Among the individual Members of Parliament, the Chair of the Parliament (Parliament Speaker) was the most widely recognized - Davit Usupashvili was named by 83 percent of respondents.

The location of Georgia’s Parliament developed into a controversial issue when the Saakashvili-led government made changes to the Georgian Constitution and moved Parliament from its historical building in Tbilisi to a new building in Kutaisi – Georgia’s second largest city – in May 2012.

This was done in an effort to decentralize power and shift some political control closer to Abkhazia, one of Georgia’s two breakaway regions. The move was criticized as marginalizing the legislature.

The former government planned to sell the old building in Tbilisi but an investor was not found. Many of the things inside the building were lost or ruined in 2012. (Agenda.Ge)

Justice Minister Tsulukiani begins duties in Qatar

To further strengthen the cooperation between Georgia and Qatar, Georgia’s Justice Minister Thea Tsulukiani embarked on an official visit to the sovereign Arab emirate.

The Georgian Minister met the Prime Minister and Minister of Internal Affairs of Qatar, Abdullah bin Nasser bin Khalifa Al Thani, and shared the Georgian Government’s experience in the governance development.

The parties shared information about the progress Georgia and Qatar have made in this direction, the Justice Minister’s press office reported.

Moreover, the two Ministers agreed to deepen cooperation on this issue in the future.

Tsulukiani believed simplifying the delivery of public services to citizens was a priority of the Qatar Prime Minister.

"I pledge to the Prime Minister to cooperate with this partner country and share Georgia’s experience,” Tsulukiani said.

Within the framework of the visit, Tsulukiani also met with the Chief Prosecutor of Qatar, who offered Tsulukiani cooperation in fighting corruption.

The Georgian delegation’s visit to Qatar, which also includes Deputy Justice Ministers Gocha Lortkipanidze and Mikheil Sarjveladze ended on April 24. (Agenda.Ge)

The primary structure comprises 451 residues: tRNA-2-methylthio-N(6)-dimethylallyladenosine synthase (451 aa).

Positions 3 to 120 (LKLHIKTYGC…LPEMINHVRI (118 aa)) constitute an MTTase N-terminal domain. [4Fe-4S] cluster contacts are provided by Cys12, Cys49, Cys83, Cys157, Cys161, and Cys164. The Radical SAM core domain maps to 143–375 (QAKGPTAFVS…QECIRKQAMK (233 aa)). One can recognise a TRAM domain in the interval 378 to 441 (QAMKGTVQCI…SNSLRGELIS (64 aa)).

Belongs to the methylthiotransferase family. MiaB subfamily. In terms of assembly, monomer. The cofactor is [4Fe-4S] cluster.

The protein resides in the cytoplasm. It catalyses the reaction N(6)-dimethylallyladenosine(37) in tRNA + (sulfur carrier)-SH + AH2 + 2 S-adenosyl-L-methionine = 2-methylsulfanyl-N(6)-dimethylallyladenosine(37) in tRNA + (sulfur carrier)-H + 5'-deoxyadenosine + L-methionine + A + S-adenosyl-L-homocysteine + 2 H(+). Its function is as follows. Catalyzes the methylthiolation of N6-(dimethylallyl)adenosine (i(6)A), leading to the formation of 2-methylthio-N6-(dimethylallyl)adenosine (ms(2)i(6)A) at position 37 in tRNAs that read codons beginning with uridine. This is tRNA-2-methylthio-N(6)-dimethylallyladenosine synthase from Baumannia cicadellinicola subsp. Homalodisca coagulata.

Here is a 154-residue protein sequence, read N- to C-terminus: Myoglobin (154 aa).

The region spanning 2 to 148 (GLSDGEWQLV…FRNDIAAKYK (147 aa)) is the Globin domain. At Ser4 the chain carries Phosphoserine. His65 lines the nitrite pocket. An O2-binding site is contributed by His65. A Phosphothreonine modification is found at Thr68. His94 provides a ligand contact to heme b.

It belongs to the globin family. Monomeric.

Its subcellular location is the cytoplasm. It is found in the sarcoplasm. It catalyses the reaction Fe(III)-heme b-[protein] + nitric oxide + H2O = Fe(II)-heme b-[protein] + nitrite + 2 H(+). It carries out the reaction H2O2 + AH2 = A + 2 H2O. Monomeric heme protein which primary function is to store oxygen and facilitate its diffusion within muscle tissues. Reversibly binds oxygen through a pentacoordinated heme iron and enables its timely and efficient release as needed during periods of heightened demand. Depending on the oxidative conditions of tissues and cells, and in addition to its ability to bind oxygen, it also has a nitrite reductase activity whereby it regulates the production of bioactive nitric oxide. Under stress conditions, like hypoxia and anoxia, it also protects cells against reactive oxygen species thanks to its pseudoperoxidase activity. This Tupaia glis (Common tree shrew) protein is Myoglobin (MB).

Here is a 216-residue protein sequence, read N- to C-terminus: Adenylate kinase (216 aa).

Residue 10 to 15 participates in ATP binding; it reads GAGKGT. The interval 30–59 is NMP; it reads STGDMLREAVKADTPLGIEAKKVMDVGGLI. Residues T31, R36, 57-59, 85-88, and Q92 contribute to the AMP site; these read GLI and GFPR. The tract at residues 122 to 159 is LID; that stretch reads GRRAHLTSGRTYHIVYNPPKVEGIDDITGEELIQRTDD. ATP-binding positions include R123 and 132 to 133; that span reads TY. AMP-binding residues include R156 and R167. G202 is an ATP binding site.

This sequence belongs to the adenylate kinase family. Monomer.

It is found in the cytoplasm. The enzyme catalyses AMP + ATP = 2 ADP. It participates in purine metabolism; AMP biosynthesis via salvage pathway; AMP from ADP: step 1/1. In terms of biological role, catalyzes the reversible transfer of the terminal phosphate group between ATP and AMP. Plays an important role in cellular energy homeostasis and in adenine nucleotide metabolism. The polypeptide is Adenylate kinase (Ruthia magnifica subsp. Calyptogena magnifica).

US continues to offer unwavering support to Georgia

A US State Department official is in Georgia to reinforce his unwavering support for the Caucasus nation.

Deputy Assistant Secretary of State Thomas Melia has arrived in Georgia for an official visit, which serves as a continuation of earlier meetings between the two countries' Governments.

Melia held meetings with the Prime Minister of Georgia Irakli Gharibashvili, representatives of Georgian non-governmental organisations (NGOs) and media representatives.

At his meeting with Prime Minister Gharibashvili, Melia was thanked by the Georgian leader for offering continued support to Georgia. In return Melia said: "The United States will continue to support Georgia as a successful, stable and independent, democratic and economically strong country.”

Meanwhile legal and practical issues related to the upcoming local self-government elections were the main topics of discussion during Melia’s meeting with local NGOs.

The non-governmental sector was satisfied with the outcome of the meeting but underlined the fact that there was a need to reform the regulations related to the election process.

An official dinner was held in Melia’s honour and was attended by the head of the Georgian Government's chancellery Nino Kobakhidze, Deputy Foreign Affairs Minister and the US Ambassador to Georgia Richard Norland. (Agenda.Ge)